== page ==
Odličen povzetek @pseudoerasmus politične zgodovine Afganistana od 1970-ih let naprej, medetničnih bojev za oblast in pakistanskega odločilnega vpliva, in kako so se v ta dizaster nato najprej zapletli Sovjeti in nato še Američani ter si oboji polomili zobe. Afganistan je bolj kompleksna zgodba, kot se zdi.
Afghanistan enters the news cycle, and there are always people rehashing the 1980s….
Taliban ≠ the mujahiddin of the 1980s.
If anything, the Taliban have just driven from power the remnants/descendants of the mujahiddin/ex-communist coalition of the 1990s
Just to illustrate the complexities of the factional history… a simplified outline:
In 1973, the ethnically Pashtun monarchy was overthrown in a bloodless coup by the cousin of the last king, who declared a republic and wanted a faster modernisation of the country.
In 1978, this cousin prince-president was then overthrown in a bloody coup by a group of *radical* communists, who were composed of mostly ethnic Pashtuns.
But their tribal and social origins were different. The monarchy was founded on a confederation of southern tribes from around Kandahar (like the Taliban at the beginning). The communists were primarily from the ‘eastern’ tribes near the northern Pakistani border.
The radical communists (Khalq) attemped a rural revolution. They always do. Naturally this disturbed the fragile equilibrium in which the monarchy had been modernising the cities but had left the countryside — ironically their base of support esp the rural Pashtun tribes — alone.
Naturally attempted rural reforms created a backlash. (This was exploited by Pakistan, which was only responding in kind: after the king was overthrown, the Afghan govt shored up domestic support by making irredentist-separatist claims against the Pashtun provinces of Pakistan.)
The Khalq (radical communists) were opposed by the more gradualist and moderate (and more ethnically diverse) Parcham faction. The Khalqis started a bloody purge of the Parchamis.
Once again, social and class differences were important. The radical Khalq communists tended to be ethnic Pashtun, Pashto-speaking, sons of rural migrants.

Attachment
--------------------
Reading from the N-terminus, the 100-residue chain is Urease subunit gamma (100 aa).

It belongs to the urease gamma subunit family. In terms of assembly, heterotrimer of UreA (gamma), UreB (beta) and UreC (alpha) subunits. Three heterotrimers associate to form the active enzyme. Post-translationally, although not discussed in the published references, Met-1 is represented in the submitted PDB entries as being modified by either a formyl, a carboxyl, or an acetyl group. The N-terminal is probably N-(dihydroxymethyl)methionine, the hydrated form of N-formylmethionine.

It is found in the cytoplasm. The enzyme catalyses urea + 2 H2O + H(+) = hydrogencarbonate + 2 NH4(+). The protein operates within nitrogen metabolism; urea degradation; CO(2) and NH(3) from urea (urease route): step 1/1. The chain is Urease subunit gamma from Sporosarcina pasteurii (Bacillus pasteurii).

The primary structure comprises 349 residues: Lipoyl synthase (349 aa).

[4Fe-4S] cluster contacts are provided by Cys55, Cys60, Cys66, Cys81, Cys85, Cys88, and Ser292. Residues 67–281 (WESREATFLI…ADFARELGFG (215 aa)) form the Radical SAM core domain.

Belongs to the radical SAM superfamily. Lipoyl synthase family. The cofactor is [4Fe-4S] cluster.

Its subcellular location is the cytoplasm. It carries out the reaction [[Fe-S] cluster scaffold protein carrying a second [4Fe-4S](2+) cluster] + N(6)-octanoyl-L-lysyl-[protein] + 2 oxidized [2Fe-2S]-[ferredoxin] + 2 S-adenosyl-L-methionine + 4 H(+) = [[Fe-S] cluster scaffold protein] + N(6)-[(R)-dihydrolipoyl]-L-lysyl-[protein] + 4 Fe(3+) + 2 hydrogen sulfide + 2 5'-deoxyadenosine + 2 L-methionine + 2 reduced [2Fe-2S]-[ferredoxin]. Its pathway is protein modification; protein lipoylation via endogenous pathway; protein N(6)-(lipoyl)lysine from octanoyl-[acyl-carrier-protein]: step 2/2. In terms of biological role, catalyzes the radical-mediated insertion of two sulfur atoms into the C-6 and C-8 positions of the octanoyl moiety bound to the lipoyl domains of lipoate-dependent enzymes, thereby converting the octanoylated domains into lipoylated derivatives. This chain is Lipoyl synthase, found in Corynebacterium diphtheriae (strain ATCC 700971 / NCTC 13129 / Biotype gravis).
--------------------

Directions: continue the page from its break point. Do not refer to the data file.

The more moderate Parcham communists were urban, better educated, more ethnically mixed, Persian-speaking, etc.
The Soviet Union worried Afghanistan would implode from factional infighting within the communist ranks, as well as from the rural backlash, now supported by Pakistan.
Therefore the Soviets intervened to *overthrow* the radical communists and put in charge the *moderate* faction
The Soviet war of 1979-89 in itself was factionally even more complex and it’s only worth mentioning the following:
(1) The so-called Mujahiddin could be divided into a group of factions based in Peshawar (Pakistan) and those based in Iran.
(2) The Iran-based factions were a multi-ethnic coalition of Shia Afghans, but the largest faction was dominated by the Hazaras. They are traditionally the ‘downtrodden’ of Afghanistan, with their minority religion and ‘East Asian’ appearance
( The video of the weeping Afghan girl being retweeted, she is probably Hazara. The Hazaras are reputed to be descendants of Mongol invaders but who really knows whether that’s true, this kind of pop ethnology is rampant. )
(3) The Pakistan-based groups of the mujahiddin could be divided into a royalist faction (Hamid Karzai is from a family with close links to the royalist faction); and several other groups, all of whom could be characterised as Islamist, but varying from moderate to radical.
(There were also anti-Soviet communist factions, but they barely register.)
The Pakistan-based groups were supported by a broad coalition of USA-Pakistan-China-UK and the Gulf countries. (The China-Pakistan alliance plays a role in many things…)
India of course supported the communist Afghan government. Most of the Middle East (Egypt leading the way outside the Gulf) sided with the anti-Soviet resistance, with some notable exceptions — Iraq and the PLO.
But the main point is that the Soviet war radically altered the relative power/prominence of many ethnic, tribal, and social groups.
Afghanistan — traditionally a Pashtun ethnocracy with a Persian-speaking Pashtun monarchy & urban elite, but whose power was founded on the military power of the Pashto-speaking rural tribes — this Afghanistan was finished by the Soviet war.
The royalists were essentially discredited during the Soviet war. Their vision of Afghanistan in the 1970s was finished anyway.
The two most important factions to emerge from the Pakistan-based mujahiddin (I am simplifying drastically to avoid overcomplication) were:
- one was predominantly ethnic Tajik, made famous by Ahmed Shah Massoud.
- other was Pashtun and identified by Gulbuddin Hekmatyar.
Both groups were Islamists. Hekmatyar’s group was certainly more radical, but outside the Afghan context, the Massoud faction would be reckoned radical in most other countries.
The Massoud faction earned its prominence through battle — near-legendary battles with the Soviet forces. The ‘Lion of Panjshir’ and all that.